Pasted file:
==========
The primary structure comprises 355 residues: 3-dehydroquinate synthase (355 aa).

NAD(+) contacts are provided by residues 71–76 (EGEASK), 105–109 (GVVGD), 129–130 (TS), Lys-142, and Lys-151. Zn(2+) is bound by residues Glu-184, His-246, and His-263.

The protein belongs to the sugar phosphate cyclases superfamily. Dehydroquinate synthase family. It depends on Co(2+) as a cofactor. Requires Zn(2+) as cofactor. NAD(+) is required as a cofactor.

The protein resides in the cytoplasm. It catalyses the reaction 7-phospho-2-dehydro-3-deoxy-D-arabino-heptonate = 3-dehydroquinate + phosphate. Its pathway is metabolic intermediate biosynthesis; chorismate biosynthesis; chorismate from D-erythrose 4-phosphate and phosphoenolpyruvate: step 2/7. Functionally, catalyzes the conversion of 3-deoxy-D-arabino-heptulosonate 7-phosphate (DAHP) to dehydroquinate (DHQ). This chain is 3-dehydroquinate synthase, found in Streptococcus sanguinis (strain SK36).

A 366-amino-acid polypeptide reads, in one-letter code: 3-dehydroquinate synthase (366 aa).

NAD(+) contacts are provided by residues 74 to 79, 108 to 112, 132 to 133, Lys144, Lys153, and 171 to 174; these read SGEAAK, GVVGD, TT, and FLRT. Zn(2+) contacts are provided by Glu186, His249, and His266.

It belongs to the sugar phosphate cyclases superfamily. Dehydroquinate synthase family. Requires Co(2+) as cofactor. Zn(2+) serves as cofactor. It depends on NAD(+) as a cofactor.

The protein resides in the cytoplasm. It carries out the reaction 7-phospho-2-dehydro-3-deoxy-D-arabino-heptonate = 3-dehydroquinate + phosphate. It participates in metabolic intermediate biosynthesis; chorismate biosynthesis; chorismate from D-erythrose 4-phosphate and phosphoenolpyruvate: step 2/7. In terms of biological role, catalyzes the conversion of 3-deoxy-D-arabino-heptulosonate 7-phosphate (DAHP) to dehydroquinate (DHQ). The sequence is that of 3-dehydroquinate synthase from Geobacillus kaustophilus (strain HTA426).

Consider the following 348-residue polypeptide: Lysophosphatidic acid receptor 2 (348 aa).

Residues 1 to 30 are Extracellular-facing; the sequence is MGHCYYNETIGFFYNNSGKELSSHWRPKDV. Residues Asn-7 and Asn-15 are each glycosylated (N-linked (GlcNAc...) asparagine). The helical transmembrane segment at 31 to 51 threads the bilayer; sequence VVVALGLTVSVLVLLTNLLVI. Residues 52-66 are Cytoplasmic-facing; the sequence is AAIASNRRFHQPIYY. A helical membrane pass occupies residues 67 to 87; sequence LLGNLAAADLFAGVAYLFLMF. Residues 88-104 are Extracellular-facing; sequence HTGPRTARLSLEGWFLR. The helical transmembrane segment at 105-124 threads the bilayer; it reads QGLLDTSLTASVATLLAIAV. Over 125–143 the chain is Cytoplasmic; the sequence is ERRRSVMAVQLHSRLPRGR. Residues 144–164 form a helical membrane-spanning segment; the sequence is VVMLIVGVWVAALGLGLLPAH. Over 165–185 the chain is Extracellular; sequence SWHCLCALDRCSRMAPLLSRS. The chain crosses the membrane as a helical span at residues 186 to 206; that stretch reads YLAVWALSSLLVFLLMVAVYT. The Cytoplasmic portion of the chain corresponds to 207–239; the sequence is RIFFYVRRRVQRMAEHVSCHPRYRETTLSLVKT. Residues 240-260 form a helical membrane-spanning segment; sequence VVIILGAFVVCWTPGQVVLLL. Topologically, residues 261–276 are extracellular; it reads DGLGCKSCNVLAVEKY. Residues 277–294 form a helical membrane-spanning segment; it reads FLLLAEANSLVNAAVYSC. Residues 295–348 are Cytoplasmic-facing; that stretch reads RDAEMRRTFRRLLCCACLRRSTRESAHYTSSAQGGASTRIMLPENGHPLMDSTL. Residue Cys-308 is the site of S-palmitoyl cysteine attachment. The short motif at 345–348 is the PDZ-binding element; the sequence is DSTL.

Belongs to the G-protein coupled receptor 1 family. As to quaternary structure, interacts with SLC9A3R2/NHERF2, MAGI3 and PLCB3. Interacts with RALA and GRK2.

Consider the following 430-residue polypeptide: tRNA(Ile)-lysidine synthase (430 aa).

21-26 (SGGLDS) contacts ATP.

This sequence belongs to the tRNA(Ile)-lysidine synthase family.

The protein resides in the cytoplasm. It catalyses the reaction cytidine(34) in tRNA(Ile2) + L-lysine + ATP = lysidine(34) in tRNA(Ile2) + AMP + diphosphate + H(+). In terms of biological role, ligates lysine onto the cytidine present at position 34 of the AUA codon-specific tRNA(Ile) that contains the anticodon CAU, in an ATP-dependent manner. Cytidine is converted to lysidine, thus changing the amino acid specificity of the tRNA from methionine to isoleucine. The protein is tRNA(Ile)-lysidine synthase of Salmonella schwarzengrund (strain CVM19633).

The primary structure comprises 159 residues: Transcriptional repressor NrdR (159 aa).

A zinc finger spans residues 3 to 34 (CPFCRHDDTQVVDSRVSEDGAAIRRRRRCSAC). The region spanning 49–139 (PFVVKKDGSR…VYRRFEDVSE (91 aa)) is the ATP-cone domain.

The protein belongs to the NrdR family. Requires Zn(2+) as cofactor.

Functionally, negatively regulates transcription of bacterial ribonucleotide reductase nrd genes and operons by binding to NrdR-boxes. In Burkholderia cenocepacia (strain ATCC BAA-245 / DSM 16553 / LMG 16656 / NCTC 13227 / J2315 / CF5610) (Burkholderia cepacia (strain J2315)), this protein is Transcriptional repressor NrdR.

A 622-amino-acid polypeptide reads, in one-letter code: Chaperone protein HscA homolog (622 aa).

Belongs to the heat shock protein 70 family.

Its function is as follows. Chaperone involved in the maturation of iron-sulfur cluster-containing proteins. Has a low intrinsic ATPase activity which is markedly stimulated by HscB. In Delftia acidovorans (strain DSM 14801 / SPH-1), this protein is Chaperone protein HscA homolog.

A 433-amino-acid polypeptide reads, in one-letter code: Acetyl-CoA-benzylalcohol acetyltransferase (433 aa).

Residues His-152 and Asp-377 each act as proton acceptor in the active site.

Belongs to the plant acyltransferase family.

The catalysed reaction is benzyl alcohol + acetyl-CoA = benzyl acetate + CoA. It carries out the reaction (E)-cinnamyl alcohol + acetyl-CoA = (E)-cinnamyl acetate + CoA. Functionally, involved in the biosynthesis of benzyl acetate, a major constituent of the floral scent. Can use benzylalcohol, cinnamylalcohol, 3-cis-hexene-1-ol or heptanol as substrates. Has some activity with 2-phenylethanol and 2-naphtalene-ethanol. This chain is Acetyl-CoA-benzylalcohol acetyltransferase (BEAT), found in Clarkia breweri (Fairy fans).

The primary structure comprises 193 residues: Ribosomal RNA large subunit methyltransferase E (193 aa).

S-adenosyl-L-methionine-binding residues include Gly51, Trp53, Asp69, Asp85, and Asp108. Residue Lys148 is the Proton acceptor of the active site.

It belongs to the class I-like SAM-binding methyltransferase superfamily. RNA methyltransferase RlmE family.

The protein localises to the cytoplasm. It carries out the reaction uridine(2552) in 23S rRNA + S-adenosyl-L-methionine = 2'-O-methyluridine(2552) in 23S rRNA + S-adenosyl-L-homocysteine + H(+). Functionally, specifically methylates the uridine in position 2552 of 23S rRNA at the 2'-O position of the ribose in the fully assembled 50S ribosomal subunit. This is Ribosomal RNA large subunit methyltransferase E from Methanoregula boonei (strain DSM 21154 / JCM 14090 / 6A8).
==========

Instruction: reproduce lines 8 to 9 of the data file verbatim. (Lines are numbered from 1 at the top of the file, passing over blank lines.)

The protein resides in the cytoplasm. It carries out the reaction 7-phospho-2-dehydro-3-deoxy-D-arabino-heptonate = 3-dehydroquinate + phosphate. It participates in metabolic intermediate biosynthesis; chorismate biosynthesis; chorismate from D-erythrose 4-phosphate and phosphoenolpyruvate: step 2/7. In terms of biological role, catalyzes the conversion of 3-deoxy-D-arabino-heptulosonate 7-phosphate (DAHP) to dehydroquinate (DHQ). The sequence is that of 3-dehydroquinate synthase from Geobacillus kaustophilus (strain HTA426).

Consider the following 348-residue polypeptide: Lysophosphatidic acid receptor 2 (348 aa).